Understanding Our Church

A Treasury of Arkansas Writers Discussing the Catholic Faith

Saints across the millennia: Friends of Christ and our allies in prayer

Published: November 2, 2002

By Jerre Roberts

As a child, the first creed of the Church that I learned was the Apostles’ Creed. My understanding was rather shallow, as would be expected of a 7 year old preparing for her first Communion, but there was one image in the prayer that fired my imagination. That was the communion of saints. Sister Rita, my second-grade teacher, had a great love for the saints and she was determined that her young charges would have an equal devotion to our holy ancestors in faith.

Every day after lunch, she would tell us a story of one of these amazing friends of Jesus and remind us that these holy people cared about us and prayed on our behalf to God. According to Catholic theology, a saint is any soul who resides in heaven. Yet to use the title “Saint” before someone’s name (such as St. Peter or St. Teresa) is another matter. That title can be used only for an elite group.

The American Heritage Dictionary defines a saint as a “person officially recognized by the Roman Catholic Church and certain other Christian churches as being entitled to public veneration.” The first to be recognized as saints were the martyrs: those who had died a heroic death defending their faith. Also honored in the early Church were the virgins. And there were the confessors, who although they did not die for their faith, often suffered for their unwavering decision to follow Christ.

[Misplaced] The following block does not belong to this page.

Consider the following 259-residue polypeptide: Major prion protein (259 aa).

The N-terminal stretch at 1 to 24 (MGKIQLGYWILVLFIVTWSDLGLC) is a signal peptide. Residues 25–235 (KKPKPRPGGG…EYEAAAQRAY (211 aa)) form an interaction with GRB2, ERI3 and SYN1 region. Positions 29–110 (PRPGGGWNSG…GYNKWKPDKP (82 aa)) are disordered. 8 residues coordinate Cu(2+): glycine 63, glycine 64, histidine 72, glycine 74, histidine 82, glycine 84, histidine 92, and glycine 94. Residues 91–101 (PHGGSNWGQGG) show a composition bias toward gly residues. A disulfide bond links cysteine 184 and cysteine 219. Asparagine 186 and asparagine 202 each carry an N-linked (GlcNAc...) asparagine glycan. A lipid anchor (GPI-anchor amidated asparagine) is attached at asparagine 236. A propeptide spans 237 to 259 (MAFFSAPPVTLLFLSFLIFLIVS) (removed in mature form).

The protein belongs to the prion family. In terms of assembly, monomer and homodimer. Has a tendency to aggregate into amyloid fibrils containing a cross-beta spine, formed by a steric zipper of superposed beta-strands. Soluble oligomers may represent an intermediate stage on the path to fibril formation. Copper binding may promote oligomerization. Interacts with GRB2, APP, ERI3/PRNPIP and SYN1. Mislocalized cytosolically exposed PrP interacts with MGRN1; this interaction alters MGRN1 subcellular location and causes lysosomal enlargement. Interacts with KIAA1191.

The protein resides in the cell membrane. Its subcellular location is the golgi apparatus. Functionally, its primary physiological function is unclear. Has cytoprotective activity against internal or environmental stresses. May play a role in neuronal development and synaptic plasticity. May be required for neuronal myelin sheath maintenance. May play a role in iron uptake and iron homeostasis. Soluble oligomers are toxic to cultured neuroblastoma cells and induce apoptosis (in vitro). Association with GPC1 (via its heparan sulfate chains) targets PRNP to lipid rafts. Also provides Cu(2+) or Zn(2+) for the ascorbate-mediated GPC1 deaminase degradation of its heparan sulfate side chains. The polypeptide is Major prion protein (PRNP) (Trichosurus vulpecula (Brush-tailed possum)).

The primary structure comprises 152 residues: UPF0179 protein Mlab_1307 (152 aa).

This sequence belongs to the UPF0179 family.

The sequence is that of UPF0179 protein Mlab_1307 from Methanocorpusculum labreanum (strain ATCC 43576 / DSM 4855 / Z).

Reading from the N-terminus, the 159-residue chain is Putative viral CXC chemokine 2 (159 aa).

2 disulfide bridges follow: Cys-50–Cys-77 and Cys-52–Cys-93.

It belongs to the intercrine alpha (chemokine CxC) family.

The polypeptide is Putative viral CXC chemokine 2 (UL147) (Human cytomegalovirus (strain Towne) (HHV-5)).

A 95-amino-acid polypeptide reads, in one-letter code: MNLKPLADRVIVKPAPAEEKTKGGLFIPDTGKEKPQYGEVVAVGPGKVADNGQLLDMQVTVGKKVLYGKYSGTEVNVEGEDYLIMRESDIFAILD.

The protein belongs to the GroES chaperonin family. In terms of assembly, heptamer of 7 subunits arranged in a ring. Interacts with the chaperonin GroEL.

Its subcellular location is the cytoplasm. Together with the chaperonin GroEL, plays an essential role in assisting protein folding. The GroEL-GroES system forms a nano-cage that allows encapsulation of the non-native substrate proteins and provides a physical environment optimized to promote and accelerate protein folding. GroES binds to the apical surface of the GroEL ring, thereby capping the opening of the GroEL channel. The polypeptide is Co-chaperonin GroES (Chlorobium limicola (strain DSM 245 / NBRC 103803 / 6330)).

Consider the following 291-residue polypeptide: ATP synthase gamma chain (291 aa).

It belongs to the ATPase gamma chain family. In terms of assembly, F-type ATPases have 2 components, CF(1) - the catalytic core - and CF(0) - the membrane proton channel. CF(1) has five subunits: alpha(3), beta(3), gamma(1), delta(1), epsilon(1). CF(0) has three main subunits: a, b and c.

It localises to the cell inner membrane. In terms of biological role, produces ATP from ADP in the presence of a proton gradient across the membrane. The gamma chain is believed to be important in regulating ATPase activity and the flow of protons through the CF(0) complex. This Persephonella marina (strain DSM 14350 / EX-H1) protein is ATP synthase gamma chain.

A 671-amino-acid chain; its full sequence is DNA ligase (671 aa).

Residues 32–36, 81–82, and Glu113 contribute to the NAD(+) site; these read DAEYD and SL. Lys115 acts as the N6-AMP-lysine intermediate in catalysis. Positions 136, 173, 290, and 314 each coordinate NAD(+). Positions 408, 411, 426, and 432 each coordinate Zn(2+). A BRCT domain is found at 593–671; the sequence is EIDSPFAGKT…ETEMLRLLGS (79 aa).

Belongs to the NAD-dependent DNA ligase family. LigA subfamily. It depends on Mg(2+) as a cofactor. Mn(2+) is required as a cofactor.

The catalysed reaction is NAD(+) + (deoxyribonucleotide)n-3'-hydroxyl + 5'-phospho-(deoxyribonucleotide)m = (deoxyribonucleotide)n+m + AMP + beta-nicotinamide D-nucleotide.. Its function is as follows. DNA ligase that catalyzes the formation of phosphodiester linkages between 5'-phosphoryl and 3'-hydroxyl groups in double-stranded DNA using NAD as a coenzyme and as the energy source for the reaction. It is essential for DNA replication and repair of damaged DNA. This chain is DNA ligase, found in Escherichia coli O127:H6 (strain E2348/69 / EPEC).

Saints sought to imitate Christ with their lives. They walked toward God in a variety of ways. They came from every walk of life, from peasants to kings. From every race, every nationality, every state in life — all are represented. In the early days of the Church, saints were created by popular consensus and the approval of the bishop of the diocese.

Saints were those people who had earned the respect of their local communities and who were honored after their deaths by the people who knew them best. Until the end of the 10th century the power of decision rested almost entirely in the hands of the bishops. At that time it became a usual custom to seek the pope’s agreement. But by the Middle Ages, the number of saints grew to unmanageable proportions and the Church stepped in.

During the time of Alexander III in the 12th century, the Church decreed that only it could decide who was worthy of being called a saint. Because the saints lived in the hearts of the people and were regarded as their patrons and protectors, legends of all kinds gathered around their names. Enthusiastic storytellers often embroidered the real incidents of their lives and details were added to fill in the gaps.

Folktales were sometimes added to their traditions, as in the case of St. George and his dragon. Hagiographers, anxious to glorify their heroes, often included these events. We can forgive their exaggerations and fantasies because for the most part these were blinded by their love for the saint. By written word and oral tradition, the great saints of the early years became part of our Catholic heritage.

Their stories were told again and again for entertainment and edification. Their feasts were celebrated as local and national holidays. We don’t pray to the saints; we pray with them. When we ally ourselves with the saints, we lessen the force of evil in the world. This prayer can bring about positive changes in our lives. True stories of saints and how they touch our lives can play an important part in our spiritual lives.